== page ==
>
    > What you're seeing is internal fragmentation.
    >
    >> I was thinking of maybe implementing a "consolidate database"
    >> function
    >> that would load the data from the file to memory, remove the file and
    >> recreate the items which would reduce the file size if I am correct.
    >
    > That's very expensive.
    >
    >> Or does anyone have a better solution?
    >
    > Yes.  You can manually vacuum an SQLite database with:
    >
    > sqlite3 filename "vacuum"
    >

    Very nice, this should do the trick. Thanks for the help!

    ben

    > Programmatically, you can use an NSTask.
    >
    > - Ben
    >
  • On Nov 4, 2007, at 8:37 AM, Benjámin Salánki wrote:
    > On Nov 3, 2007, at 11:58 PM, Ben Trumbull wrote:
    >>> My problem is, that if I include a huge amount of data like an
    >>> uncompressed image that will swell the SQLite file to 72MB,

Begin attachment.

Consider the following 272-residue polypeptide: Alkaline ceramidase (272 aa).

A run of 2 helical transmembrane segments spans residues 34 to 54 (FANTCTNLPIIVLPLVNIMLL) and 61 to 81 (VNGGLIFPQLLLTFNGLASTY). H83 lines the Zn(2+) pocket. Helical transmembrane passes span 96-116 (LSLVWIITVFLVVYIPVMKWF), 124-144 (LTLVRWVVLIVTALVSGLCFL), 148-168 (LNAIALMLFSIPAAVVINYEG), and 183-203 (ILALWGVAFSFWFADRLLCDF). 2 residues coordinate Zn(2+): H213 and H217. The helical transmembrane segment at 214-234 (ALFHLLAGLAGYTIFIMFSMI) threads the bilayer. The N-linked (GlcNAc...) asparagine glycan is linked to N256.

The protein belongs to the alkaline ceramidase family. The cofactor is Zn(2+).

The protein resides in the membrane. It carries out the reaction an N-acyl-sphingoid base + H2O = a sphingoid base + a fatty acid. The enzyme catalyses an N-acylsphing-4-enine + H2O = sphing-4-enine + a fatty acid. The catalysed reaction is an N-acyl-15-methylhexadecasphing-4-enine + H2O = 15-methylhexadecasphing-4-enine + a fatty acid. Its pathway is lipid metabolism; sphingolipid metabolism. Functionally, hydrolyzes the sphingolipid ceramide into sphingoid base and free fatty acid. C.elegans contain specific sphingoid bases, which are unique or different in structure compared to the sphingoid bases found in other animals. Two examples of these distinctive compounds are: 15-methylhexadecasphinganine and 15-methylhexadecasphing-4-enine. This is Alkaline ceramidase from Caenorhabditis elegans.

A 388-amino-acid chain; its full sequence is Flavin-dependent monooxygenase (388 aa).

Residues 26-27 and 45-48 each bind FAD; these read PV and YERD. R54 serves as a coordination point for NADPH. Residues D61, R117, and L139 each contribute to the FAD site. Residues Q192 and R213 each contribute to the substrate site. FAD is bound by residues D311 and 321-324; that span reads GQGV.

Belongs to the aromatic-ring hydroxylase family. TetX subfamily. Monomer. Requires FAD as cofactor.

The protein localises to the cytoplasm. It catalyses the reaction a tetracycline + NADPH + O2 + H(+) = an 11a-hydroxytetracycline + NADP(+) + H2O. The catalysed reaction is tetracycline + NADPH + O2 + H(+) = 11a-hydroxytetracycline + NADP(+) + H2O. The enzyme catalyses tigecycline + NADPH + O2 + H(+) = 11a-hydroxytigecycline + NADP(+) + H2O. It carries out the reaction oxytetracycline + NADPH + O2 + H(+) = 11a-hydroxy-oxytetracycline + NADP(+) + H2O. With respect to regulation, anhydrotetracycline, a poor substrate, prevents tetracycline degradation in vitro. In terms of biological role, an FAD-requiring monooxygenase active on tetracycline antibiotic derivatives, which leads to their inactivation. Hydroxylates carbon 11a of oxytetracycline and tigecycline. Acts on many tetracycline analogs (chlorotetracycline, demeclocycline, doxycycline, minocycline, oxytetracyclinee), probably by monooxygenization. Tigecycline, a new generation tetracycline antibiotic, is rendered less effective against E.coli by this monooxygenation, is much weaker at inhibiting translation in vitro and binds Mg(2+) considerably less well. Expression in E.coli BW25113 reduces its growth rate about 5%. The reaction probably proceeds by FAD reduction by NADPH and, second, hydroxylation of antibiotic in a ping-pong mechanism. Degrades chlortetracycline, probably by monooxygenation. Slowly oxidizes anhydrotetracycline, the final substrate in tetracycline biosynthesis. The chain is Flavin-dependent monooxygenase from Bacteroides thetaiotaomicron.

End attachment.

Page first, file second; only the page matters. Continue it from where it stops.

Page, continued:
>>
    >> Generally, large media files should be stored externally to the
    >> database, and a URI and metadata for it stored in a database record.
    >
    > I know, I was just testing to see if larger amounts of data would
    > make any difference.

    Not really -- you were testing whether or not a SQLite based backing
    store is appropriate for storing large BLOBs of data;  it is not.

    Which does nothing to answer the question as to whether or not a
    SQLite based backing store is appropriate for storing large quantities
    of small data values (typical non-binary fields of data);  which it
    very much is....

    b.bum